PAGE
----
It wasn't quite 10 a.m. Saturday -- the time Reid's Orchard's 34th annual Apple Festival was supposed to start.

But there were already several hundred vehicles parked in the field.

And the festival was in full swing.

"It starts early," Billy Reid, whose family owns the orchard on Kentucky 144 near Thruston, said as he hurried around the festival grounds.

"The St. Pius X cooking team got here at 5:30 to start cooking," he said. "The vendors got here at 6 a.m. to start setting up their booths. And people started arriving around 9:30 a.m."

Reid said, "The weather is beautiful this weekend. People like getting out on fall days like this. It won't be long before it starts getting dark so early."

Temperatures climbed into the 70s Saturday under sunny skies.

And the National Weather Service is predicting the same for Sunday.

Reid said the Daviess County Pork Producers have been cooking porkburgers and pork chop sandwiches since 1986, the year the festival began.

Members of the cooking team said they normally sell between 7,000 and 8,000 sandwiches over the two-day festival.

That's about the same as they sell at the International Bar-B-Q Festival.

The Apollo High School FFA has been selling bean soup and cornbread for $3 in a little building in the orchard for years.

Debbie Muse, FFA adviser, said she's not sure how long they've been making bean soup for the Apple Festival.

"But it's been a long time," she said.

This year, they've made 80 gallons of soup.

"We use 40 pounds of beans," Muse said. "I can't remember how much of the other ingredients."

Danny and Paula Lucas, who own Mom's Kitchen in Fordsville, have been selling baked goods at the festival for eight years, they said.

They have 10 or 11 different kinds of pie, eight types of bread, plus cookies and cakes at their stand.

Martin Hayden said the Daviess County Cattlemen's Association has been selling steak sandwiches at the festival "for 12 to 15 years, maybe more."

They expect to sell 2,000 to 2,500 sandwiches this year, he said.

But there are newcomers too.

Larry Johns of Henderson brought his Anna Marie's Walking Taco truck to the festival for the first time.

"This is our first time here," he said. "I've been hearing about this festival for years and we decided to come."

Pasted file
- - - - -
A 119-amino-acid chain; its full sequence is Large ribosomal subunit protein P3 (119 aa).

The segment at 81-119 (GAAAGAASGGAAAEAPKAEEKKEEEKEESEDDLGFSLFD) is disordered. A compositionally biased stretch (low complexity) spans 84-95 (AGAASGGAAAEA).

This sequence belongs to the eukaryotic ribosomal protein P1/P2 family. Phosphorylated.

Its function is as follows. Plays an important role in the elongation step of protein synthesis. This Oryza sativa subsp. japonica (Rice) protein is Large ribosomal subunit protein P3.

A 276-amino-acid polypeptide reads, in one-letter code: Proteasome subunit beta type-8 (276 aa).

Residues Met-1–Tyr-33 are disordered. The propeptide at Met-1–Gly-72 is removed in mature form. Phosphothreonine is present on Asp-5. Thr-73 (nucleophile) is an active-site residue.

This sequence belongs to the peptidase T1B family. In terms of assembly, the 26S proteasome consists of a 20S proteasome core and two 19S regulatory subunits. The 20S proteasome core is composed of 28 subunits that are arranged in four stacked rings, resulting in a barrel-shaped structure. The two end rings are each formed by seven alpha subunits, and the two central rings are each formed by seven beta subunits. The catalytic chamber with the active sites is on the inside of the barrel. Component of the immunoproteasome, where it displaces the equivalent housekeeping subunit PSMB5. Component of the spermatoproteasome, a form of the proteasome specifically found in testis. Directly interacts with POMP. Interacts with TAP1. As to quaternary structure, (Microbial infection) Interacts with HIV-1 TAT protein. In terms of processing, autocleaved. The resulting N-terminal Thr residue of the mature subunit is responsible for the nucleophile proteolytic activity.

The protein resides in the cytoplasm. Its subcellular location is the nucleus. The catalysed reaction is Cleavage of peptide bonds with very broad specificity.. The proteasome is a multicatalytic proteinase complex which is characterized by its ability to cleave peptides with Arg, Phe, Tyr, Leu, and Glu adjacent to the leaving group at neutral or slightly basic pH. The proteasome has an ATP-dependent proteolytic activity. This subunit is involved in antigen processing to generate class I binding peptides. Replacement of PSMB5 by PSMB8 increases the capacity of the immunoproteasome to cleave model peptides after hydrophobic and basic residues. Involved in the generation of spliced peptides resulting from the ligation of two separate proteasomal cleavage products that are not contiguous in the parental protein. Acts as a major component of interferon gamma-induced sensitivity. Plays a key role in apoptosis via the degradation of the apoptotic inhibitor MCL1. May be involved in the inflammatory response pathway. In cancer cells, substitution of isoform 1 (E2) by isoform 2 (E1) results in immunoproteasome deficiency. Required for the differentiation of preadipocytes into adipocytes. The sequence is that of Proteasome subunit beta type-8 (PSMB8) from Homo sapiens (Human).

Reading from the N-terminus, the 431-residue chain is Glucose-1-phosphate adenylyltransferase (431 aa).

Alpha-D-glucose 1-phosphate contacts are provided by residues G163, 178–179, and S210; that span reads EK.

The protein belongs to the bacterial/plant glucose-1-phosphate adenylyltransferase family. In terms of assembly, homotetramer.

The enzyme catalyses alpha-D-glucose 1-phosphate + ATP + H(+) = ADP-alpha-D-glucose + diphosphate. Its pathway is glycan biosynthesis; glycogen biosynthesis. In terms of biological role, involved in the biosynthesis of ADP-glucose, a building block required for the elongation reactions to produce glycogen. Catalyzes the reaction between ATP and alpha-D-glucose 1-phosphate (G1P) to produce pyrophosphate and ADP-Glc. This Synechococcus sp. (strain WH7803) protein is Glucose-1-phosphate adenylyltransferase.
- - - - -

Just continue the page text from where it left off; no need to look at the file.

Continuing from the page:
Johns said, "We're at the barbecue festival and Friday After 5. Those are both great. We're looking forward to next year."

Reidland, the orchard's children's area, had pony rides, a maze and other attractions for kids.

Armbands good for all day are $5.

Mechanical bull rides are also $5.

Bryson and Caitlin Morrow brought their daughter, Nyla, to the festival for the second time.

But the toddler has already been to Reidland twice this fall, her mother said.

Caitlin Morrow said her favorite thing about the festival is the food.

"I like the growth of the festival," Bryson Morrow said. "There's a lot going on out here. I remember coming out here when I was a kid to ride the Scrambler and other rides."

Sue Garrett of Owensboro and her daughter, Carol Jackson, of Newburgh have been coming since the festival began.

"I love the fall feeling," Garrett said. "I always get apples while we're here."

Jackson said she lived in Memphis for 10 years, but always made the five-hour drive home to go to the festival with her mother.

It's a family tradition, she said.

Last year, an estimated 23,000 people from several states attended the festival.

Hours are from noon to 6 p.m. on Sunday, Oct. 20.

There are more than 100 craft booths and 20 or more food vendors, along with music and carnival rides.

There is no admission charge, but it costs $5 to park.

This year, Girls Inc., the Owensboro High School ROTC and the Apollo High School FFA will park the cars and split the parking money.

Reid's Orchard is one of Daviess County's oldest businesses.

Billy Reid's great-grandfather, Allan Reid, planted the first trees there in 1873.

For more information, visit reidorchard.com.

Keith Lawrence, 270-691-7301, klawrence@messenger-inquirer.com

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